For three days and three nights the unfortunate Assunta hung thus in the Mediterranean, helpless. Once or twice they cast their nets at the command of their captain, but brought not forth even so much as a piece of sea-weed. And yet, proud man, dares to wrestle with the Powers of Light! Hunger and thirst tortured them. When again the captain ordered the casting forth of the net they refused, and bade him prostrate himself before the image at the prow; but he never left his place, and made no effort to stem their mutiny, merely laughing hoarsely a little and relapsing into silence again. The almost forgotten story of Jonah recurred to their memories, and they determined to treat the captain as he had used the saint, trusting to the deep to furnish the whale.

The eyes of Flavius Gioja seemed to burn them through the mist as they slowly approached him, moving four abreast, each tremblingly seeking courage from his fellows. The captain sat fixed as a marble statue, with firm, set lips, and eyes aflame. Suddenly he sprang forward, grasped two of the men, one in either hand, and flung them airily into the sea as if they had been wooden saints. The remaining two tumbled over each other in their haste to reach the comparative safety of the prow. The men say, and we shall probably all agree with them, that Gioja must have been aided in this feat by evil influence. They even assert that he exactly resembled the fiend as he stood there, with clenched fists, seemingly twice the size of an ordinary man, roaring out:—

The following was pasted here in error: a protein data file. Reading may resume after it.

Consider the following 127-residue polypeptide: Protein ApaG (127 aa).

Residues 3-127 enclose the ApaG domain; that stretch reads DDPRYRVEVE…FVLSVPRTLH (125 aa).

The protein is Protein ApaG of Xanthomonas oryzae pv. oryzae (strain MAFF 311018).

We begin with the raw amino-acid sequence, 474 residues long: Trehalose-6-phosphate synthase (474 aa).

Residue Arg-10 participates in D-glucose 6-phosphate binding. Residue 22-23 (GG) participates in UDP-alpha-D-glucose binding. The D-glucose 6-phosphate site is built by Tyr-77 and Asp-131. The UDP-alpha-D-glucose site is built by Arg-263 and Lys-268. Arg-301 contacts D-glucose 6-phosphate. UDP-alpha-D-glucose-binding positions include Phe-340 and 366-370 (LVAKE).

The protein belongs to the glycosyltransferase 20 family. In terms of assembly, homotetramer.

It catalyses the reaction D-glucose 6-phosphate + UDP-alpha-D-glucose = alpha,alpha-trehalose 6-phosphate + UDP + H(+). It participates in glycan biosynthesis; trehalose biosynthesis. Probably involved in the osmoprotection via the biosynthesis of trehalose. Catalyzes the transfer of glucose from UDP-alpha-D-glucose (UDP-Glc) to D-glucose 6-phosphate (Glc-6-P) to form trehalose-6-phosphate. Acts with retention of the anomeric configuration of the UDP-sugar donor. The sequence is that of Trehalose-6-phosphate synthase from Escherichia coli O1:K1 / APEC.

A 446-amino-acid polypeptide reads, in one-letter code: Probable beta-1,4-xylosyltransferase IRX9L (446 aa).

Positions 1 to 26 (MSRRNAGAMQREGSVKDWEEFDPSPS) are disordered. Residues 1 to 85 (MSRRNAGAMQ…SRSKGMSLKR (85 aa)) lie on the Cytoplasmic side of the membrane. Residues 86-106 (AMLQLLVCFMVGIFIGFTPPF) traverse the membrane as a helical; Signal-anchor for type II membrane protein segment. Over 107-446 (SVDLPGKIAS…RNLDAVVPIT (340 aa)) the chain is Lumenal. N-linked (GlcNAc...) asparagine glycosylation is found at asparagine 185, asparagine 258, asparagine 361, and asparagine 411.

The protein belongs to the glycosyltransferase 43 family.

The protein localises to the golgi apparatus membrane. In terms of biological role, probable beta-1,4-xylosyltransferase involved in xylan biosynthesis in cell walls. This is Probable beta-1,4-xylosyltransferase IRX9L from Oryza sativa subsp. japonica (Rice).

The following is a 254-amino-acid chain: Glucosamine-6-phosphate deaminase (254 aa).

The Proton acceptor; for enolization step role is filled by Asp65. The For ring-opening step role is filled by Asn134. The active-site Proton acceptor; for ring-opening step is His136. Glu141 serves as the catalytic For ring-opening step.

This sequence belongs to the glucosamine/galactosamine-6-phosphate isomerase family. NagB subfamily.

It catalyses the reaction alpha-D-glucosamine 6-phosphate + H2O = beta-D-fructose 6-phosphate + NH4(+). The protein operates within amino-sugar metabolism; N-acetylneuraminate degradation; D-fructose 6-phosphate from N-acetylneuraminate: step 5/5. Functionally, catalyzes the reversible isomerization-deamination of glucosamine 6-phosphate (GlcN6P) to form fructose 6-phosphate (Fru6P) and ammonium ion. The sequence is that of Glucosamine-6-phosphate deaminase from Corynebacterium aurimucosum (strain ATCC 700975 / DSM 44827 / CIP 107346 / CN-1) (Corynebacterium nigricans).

"Scramble on board again, you groveling cowards, and behave yourselves, or I'll throw the four of you over, with Antonio to keep you afloat, if you prefer that much wood to the safe timber of the boat."

The dripping men crawled in, and all four huddled supinely in the fore part of the vessel, wisely deferring their contest with Satan to a more appropriate season.

On the fourth day one of the men appeared to go mad with hunger and thirst and the hopelessness of the situation. He leaped to his feet, waved his hands above his head and declared that he heard the voice of his wife, and that she was walking on the water. "We are doomed! we are doomed!" he cried; then shrieked her name, "Marietta! Marietta!"

In the awed silence that followed, every man aboard heard plainly a woman's scream and the words, "He is indeed lost. They were all lost in the storm. I hear my husband calling from the deep waters!" As the men fell on their knees it actually seemed that the mist was alive with the murmur of many voices and with weeping. But the captain, grasping the idle tiller, said, sneeringly: "Up to your feet, you superstitious fools, and take to the oars. We are opposite Positano."